For its fifth participation to ART-O-RAMA, NoguerasBlanchard is happy to present a project that includes works by Belgium artist Alain Biltereyst and the collective Eldital’ull.
Alain Biltereyst (lives and works in Brussels, Belgium).
A first look at the works of Biltereyst reminds us of the geometric abstraction paintings and the hard-edge of the sixties. However, his compositions are inspired by urban visual imagery. What seems to be a reference to a Josef Albers, a Kenneth Noland or maybe more a Helio Oiticica actually refers to logos of transportation companies, banks, traffic signs or exterior decoration on trucks from the eighties. With this mechanism of references and ownership of the surrounding visuals, Biltereyst brings up the controversy about the exchange of references between art and design. Paradoxically his paintings are inspired by the design that was once inspired by art.
Eldital’ull (founded in 2010 by Alain Chardon, Regina Giménez and Rafel G. Bianchi).
It all started with La Casa de la Playa: the idea of making a colouring book came from a drawing of a waiting room. Two chairs and a table drawn with the precision of a draftsman and coloured partially reproduced a b/w photograph of a book of German architecture of the fifties. The beauty of the unfinished picture led to the development of a set of images that invite to be completed on one hand, and on the other they would be powerful enough to be appreciated as they were. The office building was however displaced by the house. Not just any house, but the vacation ideal that could be built from multiple references to the modern architecture design. An architectural collage designed for a family of contemporary art lover. The result was an artists book with a print-run of seven copies, making this edition a true collectible.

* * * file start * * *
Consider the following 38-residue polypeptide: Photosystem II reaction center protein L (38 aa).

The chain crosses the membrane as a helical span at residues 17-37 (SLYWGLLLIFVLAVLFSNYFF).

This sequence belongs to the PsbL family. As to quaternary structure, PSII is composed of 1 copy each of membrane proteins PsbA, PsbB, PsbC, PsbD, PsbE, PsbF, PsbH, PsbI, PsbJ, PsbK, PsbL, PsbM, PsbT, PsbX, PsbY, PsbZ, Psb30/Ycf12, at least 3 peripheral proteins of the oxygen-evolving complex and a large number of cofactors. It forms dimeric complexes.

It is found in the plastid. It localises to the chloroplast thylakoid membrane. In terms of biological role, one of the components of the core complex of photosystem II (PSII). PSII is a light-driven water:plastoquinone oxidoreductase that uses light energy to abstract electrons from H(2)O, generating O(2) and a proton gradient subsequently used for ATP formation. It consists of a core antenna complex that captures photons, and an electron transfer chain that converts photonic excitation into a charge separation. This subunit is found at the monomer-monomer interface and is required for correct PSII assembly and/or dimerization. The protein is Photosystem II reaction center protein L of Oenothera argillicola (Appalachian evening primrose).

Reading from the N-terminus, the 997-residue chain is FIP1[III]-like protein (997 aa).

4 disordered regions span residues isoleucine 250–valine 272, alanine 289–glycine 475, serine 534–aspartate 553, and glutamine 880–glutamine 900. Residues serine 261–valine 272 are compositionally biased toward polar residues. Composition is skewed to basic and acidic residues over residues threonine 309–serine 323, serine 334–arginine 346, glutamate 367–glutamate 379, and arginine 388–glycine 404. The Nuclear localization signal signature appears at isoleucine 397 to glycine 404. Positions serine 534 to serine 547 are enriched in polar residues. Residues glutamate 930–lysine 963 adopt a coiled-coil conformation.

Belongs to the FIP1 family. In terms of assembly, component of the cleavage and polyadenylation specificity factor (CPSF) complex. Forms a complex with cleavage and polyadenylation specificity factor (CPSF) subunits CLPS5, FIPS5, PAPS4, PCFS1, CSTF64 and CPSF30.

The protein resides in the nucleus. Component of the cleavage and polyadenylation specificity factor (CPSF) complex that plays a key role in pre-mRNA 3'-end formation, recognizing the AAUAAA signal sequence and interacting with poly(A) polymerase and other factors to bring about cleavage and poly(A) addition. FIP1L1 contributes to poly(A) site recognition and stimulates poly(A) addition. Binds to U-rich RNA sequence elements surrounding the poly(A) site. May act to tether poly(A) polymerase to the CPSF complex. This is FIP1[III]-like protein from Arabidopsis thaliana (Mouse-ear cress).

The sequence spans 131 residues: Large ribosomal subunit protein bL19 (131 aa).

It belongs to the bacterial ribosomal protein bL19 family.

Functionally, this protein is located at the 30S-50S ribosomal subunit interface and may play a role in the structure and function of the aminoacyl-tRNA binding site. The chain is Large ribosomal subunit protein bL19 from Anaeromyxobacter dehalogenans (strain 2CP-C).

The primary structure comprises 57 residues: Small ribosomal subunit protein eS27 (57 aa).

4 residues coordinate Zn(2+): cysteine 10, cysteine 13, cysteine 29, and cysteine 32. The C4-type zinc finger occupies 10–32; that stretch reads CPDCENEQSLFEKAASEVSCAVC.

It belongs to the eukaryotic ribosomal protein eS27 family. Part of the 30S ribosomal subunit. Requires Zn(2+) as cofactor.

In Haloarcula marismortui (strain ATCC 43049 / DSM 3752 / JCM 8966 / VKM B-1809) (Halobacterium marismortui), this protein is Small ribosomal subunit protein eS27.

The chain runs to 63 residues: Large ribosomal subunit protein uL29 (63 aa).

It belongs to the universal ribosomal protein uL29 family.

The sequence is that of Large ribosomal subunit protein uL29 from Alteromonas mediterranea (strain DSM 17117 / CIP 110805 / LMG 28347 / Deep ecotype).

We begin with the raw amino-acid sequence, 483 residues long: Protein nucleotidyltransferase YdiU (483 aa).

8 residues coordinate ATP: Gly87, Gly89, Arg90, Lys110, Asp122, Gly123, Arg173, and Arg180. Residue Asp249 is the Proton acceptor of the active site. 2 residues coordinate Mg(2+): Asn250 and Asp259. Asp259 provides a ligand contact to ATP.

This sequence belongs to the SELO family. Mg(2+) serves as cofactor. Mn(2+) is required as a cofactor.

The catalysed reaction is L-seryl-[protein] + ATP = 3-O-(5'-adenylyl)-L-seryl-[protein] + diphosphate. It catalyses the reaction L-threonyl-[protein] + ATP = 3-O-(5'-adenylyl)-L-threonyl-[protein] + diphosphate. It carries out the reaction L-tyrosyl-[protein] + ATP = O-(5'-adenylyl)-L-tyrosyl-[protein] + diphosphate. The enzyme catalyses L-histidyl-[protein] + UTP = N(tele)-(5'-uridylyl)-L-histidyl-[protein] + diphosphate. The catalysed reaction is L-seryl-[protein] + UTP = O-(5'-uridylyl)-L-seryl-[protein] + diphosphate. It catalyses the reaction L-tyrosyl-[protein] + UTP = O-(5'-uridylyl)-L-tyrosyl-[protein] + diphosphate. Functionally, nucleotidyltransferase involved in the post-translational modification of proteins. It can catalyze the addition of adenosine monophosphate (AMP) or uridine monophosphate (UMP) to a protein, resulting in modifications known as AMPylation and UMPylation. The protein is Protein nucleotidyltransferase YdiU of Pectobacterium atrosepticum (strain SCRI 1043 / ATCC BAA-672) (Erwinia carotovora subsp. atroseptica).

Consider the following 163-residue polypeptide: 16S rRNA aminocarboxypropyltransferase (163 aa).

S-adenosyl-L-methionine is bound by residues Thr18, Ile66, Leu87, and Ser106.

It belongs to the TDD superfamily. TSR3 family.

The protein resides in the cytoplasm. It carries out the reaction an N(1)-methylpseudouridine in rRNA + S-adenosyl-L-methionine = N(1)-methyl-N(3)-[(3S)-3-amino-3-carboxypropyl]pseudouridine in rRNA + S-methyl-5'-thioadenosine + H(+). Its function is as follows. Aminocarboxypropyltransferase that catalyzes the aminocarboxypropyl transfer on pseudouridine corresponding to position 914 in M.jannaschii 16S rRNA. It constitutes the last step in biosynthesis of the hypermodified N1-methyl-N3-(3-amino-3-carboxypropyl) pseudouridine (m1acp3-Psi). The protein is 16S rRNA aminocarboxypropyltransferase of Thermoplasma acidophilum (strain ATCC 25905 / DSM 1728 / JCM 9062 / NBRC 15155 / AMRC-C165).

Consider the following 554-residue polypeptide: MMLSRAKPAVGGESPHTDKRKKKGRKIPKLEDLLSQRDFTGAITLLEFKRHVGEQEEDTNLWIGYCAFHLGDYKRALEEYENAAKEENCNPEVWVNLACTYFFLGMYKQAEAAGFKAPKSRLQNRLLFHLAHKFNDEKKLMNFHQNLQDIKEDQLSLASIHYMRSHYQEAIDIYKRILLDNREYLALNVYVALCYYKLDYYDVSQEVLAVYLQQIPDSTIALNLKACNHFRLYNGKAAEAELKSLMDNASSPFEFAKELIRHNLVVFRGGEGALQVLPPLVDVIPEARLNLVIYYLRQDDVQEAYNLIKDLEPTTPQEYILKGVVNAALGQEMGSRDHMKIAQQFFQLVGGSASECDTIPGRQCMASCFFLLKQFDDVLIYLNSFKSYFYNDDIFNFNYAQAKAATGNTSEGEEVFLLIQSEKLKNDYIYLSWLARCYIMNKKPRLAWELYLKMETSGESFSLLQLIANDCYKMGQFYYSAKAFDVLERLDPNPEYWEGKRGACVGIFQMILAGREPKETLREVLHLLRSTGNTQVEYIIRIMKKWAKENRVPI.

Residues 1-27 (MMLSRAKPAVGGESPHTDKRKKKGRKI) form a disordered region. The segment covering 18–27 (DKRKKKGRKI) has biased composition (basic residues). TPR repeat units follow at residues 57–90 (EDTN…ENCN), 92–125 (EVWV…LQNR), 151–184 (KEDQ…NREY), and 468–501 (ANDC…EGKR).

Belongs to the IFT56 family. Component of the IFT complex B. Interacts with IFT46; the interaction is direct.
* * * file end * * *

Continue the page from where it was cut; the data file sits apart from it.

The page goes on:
The following year FLAGS was produced: as the name suggests, it is a book about flags. All kinds of flags: national, community related, maritime signals, individual flags, even pirate… An approach based on the lack of colour allows for a free interpretation in the moment of colouring- would any kid playing with FLAGS care about the nationalistic connotations of any colours, would he/she care about the darkness of a pirate pennon, would anybody dare to tell the kid what colour is the right one…? Both formally and conceptually the book is indebted to XX Century vanguards, especially of Dada- the first to make art directed to kids.